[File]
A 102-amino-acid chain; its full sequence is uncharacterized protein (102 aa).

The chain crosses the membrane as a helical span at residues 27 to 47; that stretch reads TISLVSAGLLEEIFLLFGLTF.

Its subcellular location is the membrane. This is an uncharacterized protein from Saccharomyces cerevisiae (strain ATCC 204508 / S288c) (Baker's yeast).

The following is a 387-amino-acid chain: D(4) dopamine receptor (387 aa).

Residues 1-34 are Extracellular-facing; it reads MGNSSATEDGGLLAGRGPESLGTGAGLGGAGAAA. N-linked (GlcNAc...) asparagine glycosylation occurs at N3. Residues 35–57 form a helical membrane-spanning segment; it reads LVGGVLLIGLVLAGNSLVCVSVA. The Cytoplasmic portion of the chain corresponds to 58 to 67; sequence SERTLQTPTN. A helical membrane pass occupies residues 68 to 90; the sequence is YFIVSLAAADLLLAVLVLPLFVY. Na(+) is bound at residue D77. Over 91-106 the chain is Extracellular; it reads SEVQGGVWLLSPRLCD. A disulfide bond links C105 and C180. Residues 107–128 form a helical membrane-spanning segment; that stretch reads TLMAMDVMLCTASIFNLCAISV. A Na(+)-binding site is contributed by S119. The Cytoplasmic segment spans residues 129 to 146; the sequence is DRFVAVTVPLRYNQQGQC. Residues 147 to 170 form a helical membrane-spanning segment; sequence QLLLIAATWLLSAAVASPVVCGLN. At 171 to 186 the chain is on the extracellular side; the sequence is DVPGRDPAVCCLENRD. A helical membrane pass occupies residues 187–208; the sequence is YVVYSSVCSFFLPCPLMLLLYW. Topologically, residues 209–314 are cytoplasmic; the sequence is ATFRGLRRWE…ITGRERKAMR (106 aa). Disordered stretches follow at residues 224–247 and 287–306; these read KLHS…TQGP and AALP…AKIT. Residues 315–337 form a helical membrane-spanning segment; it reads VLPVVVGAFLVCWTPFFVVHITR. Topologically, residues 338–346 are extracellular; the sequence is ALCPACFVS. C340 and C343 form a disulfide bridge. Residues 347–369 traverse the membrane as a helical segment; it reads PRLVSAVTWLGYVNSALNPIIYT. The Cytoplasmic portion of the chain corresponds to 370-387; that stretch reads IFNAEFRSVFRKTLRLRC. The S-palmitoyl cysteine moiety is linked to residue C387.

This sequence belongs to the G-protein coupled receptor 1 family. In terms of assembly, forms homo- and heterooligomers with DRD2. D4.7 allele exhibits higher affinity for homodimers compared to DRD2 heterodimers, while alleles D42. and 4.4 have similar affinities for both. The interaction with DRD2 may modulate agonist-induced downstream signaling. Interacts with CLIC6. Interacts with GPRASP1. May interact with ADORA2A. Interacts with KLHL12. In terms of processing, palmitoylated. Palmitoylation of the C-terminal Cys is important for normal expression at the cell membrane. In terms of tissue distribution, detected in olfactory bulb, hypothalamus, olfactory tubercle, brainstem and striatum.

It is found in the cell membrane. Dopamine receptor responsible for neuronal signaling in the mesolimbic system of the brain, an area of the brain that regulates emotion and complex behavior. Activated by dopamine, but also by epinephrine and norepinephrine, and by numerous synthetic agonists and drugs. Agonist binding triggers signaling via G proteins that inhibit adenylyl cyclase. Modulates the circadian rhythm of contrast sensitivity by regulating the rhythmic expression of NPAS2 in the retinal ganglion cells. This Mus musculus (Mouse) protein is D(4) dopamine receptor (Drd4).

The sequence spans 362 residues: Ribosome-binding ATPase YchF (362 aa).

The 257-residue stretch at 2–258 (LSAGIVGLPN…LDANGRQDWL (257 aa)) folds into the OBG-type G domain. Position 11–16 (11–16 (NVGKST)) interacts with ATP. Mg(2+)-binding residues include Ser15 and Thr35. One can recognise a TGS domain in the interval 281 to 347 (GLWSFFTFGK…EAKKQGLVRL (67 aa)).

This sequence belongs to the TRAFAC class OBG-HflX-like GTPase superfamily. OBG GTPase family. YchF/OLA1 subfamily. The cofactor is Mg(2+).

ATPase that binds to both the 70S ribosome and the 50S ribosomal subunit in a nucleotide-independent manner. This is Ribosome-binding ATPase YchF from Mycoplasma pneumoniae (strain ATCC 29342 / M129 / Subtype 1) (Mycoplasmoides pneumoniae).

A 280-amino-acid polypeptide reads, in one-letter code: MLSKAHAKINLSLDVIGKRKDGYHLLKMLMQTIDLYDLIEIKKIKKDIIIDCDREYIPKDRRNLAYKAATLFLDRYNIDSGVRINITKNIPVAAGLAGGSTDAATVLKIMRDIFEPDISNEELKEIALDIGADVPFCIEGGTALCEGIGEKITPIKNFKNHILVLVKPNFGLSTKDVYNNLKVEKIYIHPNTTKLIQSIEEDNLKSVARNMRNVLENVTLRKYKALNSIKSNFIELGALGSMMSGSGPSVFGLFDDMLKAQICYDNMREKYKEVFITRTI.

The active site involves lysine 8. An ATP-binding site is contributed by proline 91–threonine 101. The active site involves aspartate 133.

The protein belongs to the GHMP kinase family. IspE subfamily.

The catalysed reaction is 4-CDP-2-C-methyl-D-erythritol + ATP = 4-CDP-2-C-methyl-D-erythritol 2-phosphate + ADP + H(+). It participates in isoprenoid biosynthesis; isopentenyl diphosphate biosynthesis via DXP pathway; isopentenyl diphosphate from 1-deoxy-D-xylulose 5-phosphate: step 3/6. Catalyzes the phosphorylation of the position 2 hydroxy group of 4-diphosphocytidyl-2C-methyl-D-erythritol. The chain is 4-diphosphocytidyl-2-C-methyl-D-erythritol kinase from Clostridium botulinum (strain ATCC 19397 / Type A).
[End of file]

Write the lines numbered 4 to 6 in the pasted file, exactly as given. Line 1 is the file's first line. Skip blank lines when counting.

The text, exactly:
The following is a 387-amino-acid chain: D(4) dopamine receptor (387 aa).

Residues 1-34 are Extracellular-facing; it reads MGNSSATEDGGLLAGRGPESLGTGAGLGGAGAAA. N-linked (GlcNAc...) asparagine glycosylation occurs at N3. Residues 35–57 form a helical membrane-spanning segment; it reads LVGGVLLIGLVLAGNSLVCVSVA. The Cytoplasmic portion of the chain corresponds to 58 to 67; sequence SERTLQTPTN. A helical membrane pass occupies residues 68 to 90; the sequence is YFIVSLAAADLLLAVLVLPLFVY. Na(+) is bound at residue D77. Over 91-106 the chain is Extracellular; it reads SEVQGGVWLLSPRLCD. A disulfide bond links C105 and C180. Residues 107–128 form a helical membrane-spanning segment; that stretch reads TLMAMDVMLCTASIFNLCAISV. A Na(+)-binding site is contributed by S119. The Cytoplasmic segment spans residues 129 to 146; the sequence is DRFVAVTVPLRYNQQGQC. Residues 147 to 170 form a helical membrane-spanning segment; sequence QLLLIAATWLLSAAVASPVVCGLN. At 171 to 186 the chain is on the extracellular side; the sequence is DVPGRDPAVCCLENRD. A helical membrane pass occupies residues 187–208; the sequence is YVVYSSVCSFFLPCPLMLLLYW. Topologically, residues 209–314 are cytoplasmic; the sequence is ATFRGLRRWE…ITGRERKAMR (106 aa). Disordered stretches follow at residues 224–247 and 287–306; these read KLHS…TQGP and AALP…AKIT. Residues 315–337 form a helical membrane-spanning segment; it reads VLPVVVGAFLVCWTPFFVVHITR. Topologically, residues 338–346 are extracellular; the sequence is ALCPACFVS. C340 and C343 form a disulfide bridge. Residues 347–369 traverse the membrane as a helical segment; it reads PRLVSAVTWLGYVNSALNPIIYT. The Cytoplasmic portion of the chain corresponds to 370-387; that stretch reads IFNAEFRSVFRKTLRLRC. The S-palmitoyl cysteine moiety is linked to residue C387.

This sequence belongs to the G-protein coupled receptor 1 family. In terms of assembly, forms homo- and heterooligomers with DRD2. D4.7 allele exhibits higher affinity for homodimers compared to DRD2 heterodimers, while alleles D42. and 4.4 have similar affinities for both. The interaction with DRD2 may modulate agonist-induced downstream signaling. Interacts with CLIC6. Interacts with GPRASP1. May interact with ADORA2A. Interacts with KLHL12. In terms of processing, palmitoylated. Palmitoylation of the C-terminal Cys is important for normal expression at the cell membrane. In terms of tissue distribution, detected in olfactory bulb, hypothalamus, olfactory tubercle, brainstem and striatum.